How 'Pokemon Go' went from prank to phenomenon

Google prank starts story of smartphone game's birth

SAN FRANCISCO — The origin of the hit game “Pokemon Go” flows from a digital mapping pioneer’s fascination with the world around him, Google’s affinity for offbeat ideas, Nintendo’s comeback quest and a 20-year-old menagerie of animated monsters so popular that it spawned a company just to be its talent agency.


All it took was a prank to hatch a mobile video game that has turned into a cultural phenomenon.


APRIL FOOL, POKEMON: Google unwittingly planted the seed for “Pokemon Go” two years ago in one of the many April Fools’ Day jokes it is famous for. In a 2014 post, Google announced a new training tool for hunting Pokemon using Google Maps. Its goal, the company said, was to hire the world’s best Pokemon Master – because it valued technically savvy risk takers who can “navigate through tall grass to capture wild creatures.”

The enthusiastic reaction to Google’s fake “Pokemon Challenge” video resonated within Niantic Labs, a little-known startup that had been incubating within the company – particularly with its founder, John Hanke.


MAPS AS A LURE: Hanke was at Google because he’d sold it a digital mapping startup called Keyhole in 2004, providing the 3-D satellite imagery used in Google Earth. In 2010, he hit upon the idea of using maps to lure people outdoors to explore neighborhoods, see notable places and discover new places to eat, drink or just hang out.

With the goal of building mobile apps and games that encouraged “adventures on foot with others,” Hanke created Niantic. Hanke was ready to found his own independent startup until Google co-founder Larry Page persuaded him he could keep Niantic within the internet’s most powerful company.


GETTING AUGMENTED: In 2014, Niantic set out to turn Google’s Pokemon joke into a breakthrough for augmented reality – a still-nascent field that involves layering digital images onto homes, offices, streets, parks and other real-life settings.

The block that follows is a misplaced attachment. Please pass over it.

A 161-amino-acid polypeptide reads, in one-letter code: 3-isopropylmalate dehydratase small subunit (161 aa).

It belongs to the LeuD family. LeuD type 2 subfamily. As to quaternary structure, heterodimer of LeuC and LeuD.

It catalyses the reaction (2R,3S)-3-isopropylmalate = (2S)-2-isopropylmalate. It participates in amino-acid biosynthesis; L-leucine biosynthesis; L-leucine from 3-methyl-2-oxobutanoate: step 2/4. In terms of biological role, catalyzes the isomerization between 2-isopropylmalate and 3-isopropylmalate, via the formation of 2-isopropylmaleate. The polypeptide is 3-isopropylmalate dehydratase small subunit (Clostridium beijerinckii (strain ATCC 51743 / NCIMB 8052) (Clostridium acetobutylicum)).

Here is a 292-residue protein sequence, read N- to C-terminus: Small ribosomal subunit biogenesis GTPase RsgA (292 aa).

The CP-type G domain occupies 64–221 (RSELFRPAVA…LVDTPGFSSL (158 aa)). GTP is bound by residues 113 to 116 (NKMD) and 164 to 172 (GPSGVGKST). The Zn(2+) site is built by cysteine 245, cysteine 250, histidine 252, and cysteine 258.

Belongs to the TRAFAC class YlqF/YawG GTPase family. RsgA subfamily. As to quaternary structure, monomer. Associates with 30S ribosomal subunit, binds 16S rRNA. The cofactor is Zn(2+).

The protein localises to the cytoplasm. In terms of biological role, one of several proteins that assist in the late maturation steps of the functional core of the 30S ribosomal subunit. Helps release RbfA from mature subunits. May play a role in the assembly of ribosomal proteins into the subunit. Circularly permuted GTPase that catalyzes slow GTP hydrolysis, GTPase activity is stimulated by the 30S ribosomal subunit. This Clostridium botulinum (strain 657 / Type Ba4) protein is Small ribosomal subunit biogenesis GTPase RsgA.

Niantic had built a technological foundation for “Pokemon Go” via an earlier mobile game called “Ingress,” in which players had to visit real-world landmarks and other locations to acquire weapons and gear necessary to gain points, acquire territory and battle an opposing faction.


INGRESS TO POKEMON: Niantic’s negotiations for the rights to use the Pokemon characters got a boost from the fact that Pokemon Co. CEO Tsunekazu Ishihara was a fan of “Ingress.” Nintendo, meanwhile, had fallen on hard times. Just a month after Google’s Pokemon video, the Japanese video-game maker reported its third yearly operating loss in a row. “Pokemon Go” offered a potential way out of its hole. Nintendo still owns the trademark to all the characters and retains a 32 percent stake in Pokemon Co.


GOOGLE LETS GO: In August, Google reorganized itself as a holding company called Alphabet that would in turn own a collection of independent subsidiaries – from large ones such as Google itself to tiny ones such as Niantic. But Niantic quickly broke free in order to explore opportunities with companies that might be reluctant to partner directly with the search giant, said long-time technology analyst Rob Enderle.

Niantic laid out its plans for “Pokemon Go” last September, and the following month Google, Nintendo and Pokemon agreed to invest $20 million, with a promise to put up another $10 million if an undisclosed set of goals were met.



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